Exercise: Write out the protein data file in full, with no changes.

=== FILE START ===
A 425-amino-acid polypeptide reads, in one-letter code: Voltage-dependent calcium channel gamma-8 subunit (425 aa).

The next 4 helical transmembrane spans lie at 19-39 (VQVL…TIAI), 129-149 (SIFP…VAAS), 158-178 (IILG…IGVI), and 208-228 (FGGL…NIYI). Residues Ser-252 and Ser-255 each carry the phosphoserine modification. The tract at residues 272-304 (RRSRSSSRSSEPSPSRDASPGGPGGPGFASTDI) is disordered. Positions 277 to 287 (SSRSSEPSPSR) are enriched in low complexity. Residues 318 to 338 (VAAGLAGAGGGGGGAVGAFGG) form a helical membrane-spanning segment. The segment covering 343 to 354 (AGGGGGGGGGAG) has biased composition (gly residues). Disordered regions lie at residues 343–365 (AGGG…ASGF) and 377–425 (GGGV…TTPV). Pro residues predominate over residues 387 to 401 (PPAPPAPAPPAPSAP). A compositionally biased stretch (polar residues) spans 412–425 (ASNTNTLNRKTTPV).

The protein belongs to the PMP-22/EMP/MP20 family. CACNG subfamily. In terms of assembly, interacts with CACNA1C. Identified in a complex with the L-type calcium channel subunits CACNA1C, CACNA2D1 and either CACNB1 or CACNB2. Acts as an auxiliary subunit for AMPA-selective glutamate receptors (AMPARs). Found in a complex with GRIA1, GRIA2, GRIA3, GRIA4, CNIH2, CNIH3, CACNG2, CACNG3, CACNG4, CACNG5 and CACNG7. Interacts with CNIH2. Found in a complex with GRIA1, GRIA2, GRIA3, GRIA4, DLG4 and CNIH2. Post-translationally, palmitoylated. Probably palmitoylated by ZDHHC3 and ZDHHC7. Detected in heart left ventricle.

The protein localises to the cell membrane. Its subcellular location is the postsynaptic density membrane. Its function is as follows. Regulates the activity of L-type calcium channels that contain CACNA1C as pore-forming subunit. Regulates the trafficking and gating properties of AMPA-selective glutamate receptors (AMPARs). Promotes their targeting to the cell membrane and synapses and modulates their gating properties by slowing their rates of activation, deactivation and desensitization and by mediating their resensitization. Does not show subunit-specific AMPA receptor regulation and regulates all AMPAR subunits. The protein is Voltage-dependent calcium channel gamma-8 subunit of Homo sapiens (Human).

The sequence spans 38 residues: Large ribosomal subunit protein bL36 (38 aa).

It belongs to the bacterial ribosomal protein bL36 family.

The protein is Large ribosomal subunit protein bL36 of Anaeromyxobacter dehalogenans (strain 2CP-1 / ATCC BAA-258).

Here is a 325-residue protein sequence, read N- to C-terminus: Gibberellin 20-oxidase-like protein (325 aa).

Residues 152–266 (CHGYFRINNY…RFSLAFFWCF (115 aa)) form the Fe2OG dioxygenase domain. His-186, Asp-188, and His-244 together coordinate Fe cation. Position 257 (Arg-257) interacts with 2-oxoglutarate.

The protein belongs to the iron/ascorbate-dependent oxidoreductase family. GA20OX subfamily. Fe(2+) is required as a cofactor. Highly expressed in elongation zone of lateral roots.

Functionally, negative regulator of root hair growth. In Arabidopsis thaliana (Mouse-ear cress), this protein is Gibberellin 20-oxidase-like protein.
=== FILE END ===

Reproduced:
A 425-amino-acid polypeptide reads, in one-letter code: Voltage-dependent calcium channel gamma-8 subunit (425 aa).

The next 4 helical transmembrane spans lie at 19-39 (VQVL…TIAI), 129-149 (SIFP…VAAS), 158-178 (IILG…IGVI), and 208-228 (FGGL…NIYI). Residues Ser-252 and Ser-255 each carry the phosphoserine modification. The tract at residues 272-304 (RRSRSSSRSSEPSPSRDASPGGPGGPGFASTDI) is disordered. Positions 277 to 287 (SSRSSEPSPSR) are enriched in low complexity. Residues 318 to 338 (VAAGLAGAGGGGGGAVGAFGG) form a helical membrane-spanning segment. The segment covering 343 to 354 (AGGGGGGGGGAG) has biased composition (gly residues). Disordered regions lie at residues 343–365 (AGGG…ASGF) and 377–425 (GGGV…TTPV). Pro residues predominate over residues 387 to 401 (PPAPPAPAPPAPSAP). A compositionally biased stretch (polar residues) spans 412–425 (ASNTNTLNRKTTPV).

The protein belongs to the PMP-22/EMP/MP20 family. CACNG subfamily. In terms of assembly, interacts with CACNA1C. Identified in a complex with the L-type calcium channel subunits CACNA1C, CACNA2D1 and either CACNB1 or CACNB2. Acts as an auxiliary subunit for AMPA-selective glutamate receptors (AMPARs). Found in a complex with GRIA1, GRIA2, GRIA3, GRIA4, CNIH2, CNIH3, CACNG2, CACNG3, CACNG4, CACNG5 and CACNG7. Interacts with CNIH2. Found in a complex with GRIA1, GRIA2, GRIA3, GRIA4, DLG4 and CNIH2. Post-translationally, palmitoylated. Probably palmitoylated by ZDHHC3 and ZDHHC7. Detected in heart left ventricle.

The protein localises to the cell membrane. Its subcellular location is the postsynaptic density membrane. Its function is as follows. Regulates the activity of L-type calcium channels that contain CACNA1C as pore-forming subunit. Regulates the trafficking and gating properties of AMPA-selective glutamate receptors (AMPARs). Promotes their targeting to the cell membrane and synapses and modulates their gating properties by slowing their rates of activation, deactivation and desensitization and by mediating their resensitization. Does not show subunit-specific AMPA receptor regulation and regulates all AMPAR subunits. The protein is Voltage-dependent calcium channel gamma-8 subunit of Homo sapiens (Human).

The sequence spans 38 residues: Large ribosomal subunit protein bL36 (38 aa).

It belongs to the bacterial ribosomal protein bL36 family.

The protein is Large ribosomal subunit protein bL36 of Anaeromyxobacter dehalogenans (strain 2CP-1 / ATCC BAA-258).

Here is a 325-residue protein sequence, read N- to C-terminus: Gibberellin 20-oxidase-like protein (325 aa).

Residues 152–266 (CHGYFRINNY…RFSLAFFWCF (115 aa)) form the Fe2OG dioxygenase domain. His-186, Asp-188, and His-244 together coordinate Fe cation. Position 257 (Arg-257) interacts with 2-oxoglutarate.

The protein belongs to the iron/ascorbate-dependent oxidoreductase family. GA20OX subfamily. Fe(2+) is required as a cofactor. Highly expressed in elongation zone of lateral roots.

Functionally, negative regulator of root hair growth. In Arabidopsis thaliana (Mouse-ear cress), this protein is Gibberellin 20-oxidase-like protein.